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Waterlox questions

Posted by rosylady (My Page) on
Fri, Apr 26, 13 at 15:14

I plan on using fir for some countertops in my kitchen and pantry and they will be finished with Waterlox. I am really excited about this as I learned about Waterlox on these forums and have heard such great things about it.

I am also having the floors refinished in my 100 year old farmhouse and want them to use Waterlox The flooring guys are giving me a really hard time about this. No one here has heard of it, and everyone and I mean EVERYONE uses something called Swedish finish on all wood floors.

I live on Bainbridge Island, near Seattle. Does anyone have and recommendations for refinishers in my area?

Does anyone have any experiences with Waterlox for floors as well as counters?


Follow-Up Postings:

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RE: Waterlox questions

I can't give much advice with your questions except to say that Waterlox was originally developed as a floor finish. It is certainly well-suited to the task, although not as modern as some other finish options.


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RE: Waterlox questions

No experience with it on floors, but I would be very hesitant to have people apply it to my floors who weren't familiar with it. When Waterlox goes wrong, it goes really wrong (you can read some of the problems people have had with it if you search this forum). It's great when it's done right but I can't imagine what a mess it would be if it went wrong on floors.


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RE: Waterlox questions

Fir is a soft wood with expansion and contraction. Be sure to finish both sides of your counter to help with this. Another option is tung oil(multiple coats)


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RE: Waterlox questions

Here's my ca.1906 yellow pine floor with waterlox finish.
Before:
The old floor relaid photo DSC01927.jpg

First coat:
 photo DSC01941.jpg

4th and last coat:
4th coat waterlox, and the beadboard wall, and tile. photo DSC01992.jpg

I hand sanded to 150 grit, most pros would stop at 100 grit. The finer than average sanding and the penetrating oil of the waterlox brought out a lot of depth in this simple pine floor.
Casey


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RE: Waterlox questions

Casey - those floors are gorgeous, just gorgeous. I read a few threads on the flooring forum where you talked about your experiences with Waterlox. If I can't find a local flooring person familiar with it, I am going to have my very capable carpenter finish the floors for me. Can you tell me the process you used: how many coats, how much sanding, etc?

dan1888 - yes, fir for countertops is not really ideal, but it will fit the age of the house and the very vintage vibe I'm going for in my kitchen. My carpenter is making the tops out of a very old, huge beam from an old warehouse in Seattle. Hopefully the old growth wood should be more stable.


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RE: Waterlox questions

Hi Rosylady. I'm just down the road/Sound from you. When I had my new oak hardwoods laid in 2011, my installers claimed that most of their customers use the Bona water based floor finish instead of Swedish. They claimed that Swedish was on its way out in our state for enviro reasons. And this is a large, regional wood floor company. I'm not sure if they go to BI or not.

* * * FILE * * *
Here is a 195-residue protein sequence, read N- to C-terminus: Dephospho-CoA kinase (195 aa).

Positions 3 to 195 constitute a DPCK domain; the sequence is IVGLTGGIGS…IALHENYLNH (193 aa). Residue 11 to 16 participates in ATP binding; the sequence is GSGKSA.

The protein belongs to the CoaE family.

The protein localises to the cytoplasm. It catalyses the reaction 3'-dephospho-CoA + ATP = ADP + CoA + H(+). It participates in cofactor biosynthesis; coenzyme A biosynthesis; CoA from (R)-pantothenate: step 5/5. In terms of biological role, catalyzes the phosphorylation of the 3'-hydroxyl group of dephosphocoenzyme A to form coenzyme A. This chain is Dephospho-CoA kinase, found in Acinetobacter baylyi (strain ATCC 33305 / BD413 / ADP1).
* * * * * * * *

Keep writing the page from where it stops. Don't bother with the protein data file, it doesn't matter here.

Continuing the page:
FWIW, I used Osmo Polyx Oil on my black walnut island top. It's a greener product than Waterlox.


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RE: Waterlox questions

I have used Waterlox on countertops and floors ...

1 - Put a couple of coats on the underside of your counters to prevent warping.

I didn't do it on a small test counter and even though it was laminated beech, it warped almost an inch in the center.

2 - You can sand between coats with a fine sandpaper if you want, or not.

I wiped it on with a lint-free cloth in thin coats - 3 or 4

The floor was sanded with 80, then 120 grit, then several coats
The countertops were sanded with 120 or 150 grit

The first coat really soaks in, apply it liberally. The second coat soaks in some places where the wood is most absorbent. By the 4th coat, you should be wiping on a thin coat and having even coverage.

The wood is holding up well - some scuffing and scratching on the kitchen counters, but it is patina in the making.


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RE: Waterlox questions

Breezygirl - I did some reading about the Swedish finish online and it was a little scary. The Northwest is one of the few places in the country where it's still being used, it's been banned in many states for environmental reasons.

How did you find out about the Osmo? Did your flooring people recommend it? I vaguely remember when you posted about all this during your remodel...


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RE: Waterlox questions

Surprising that we here in the liberal, green, PNW still allow Swedish where most parts of the country have banned it. Usually it the other way around!

I was planning on Waterlox for my island top, but the local woodworker I hired to make the top recommended Osmo. He's been using it for years on his wood counters without issue and believes in the more environmentally safe product. I'd never heard of it, but decided to go with his recommendation, especially since he hadn't used Waterlox in quite some time so I didn't want him applying a product with which he wasn't entirely comfortable. I've read enough stories around here to know of the application difficulties some encounter.

Someone on the forum, I'm blanking on the name but I think she was from Oregon, DIY'd Osmo on their floors with some issue.


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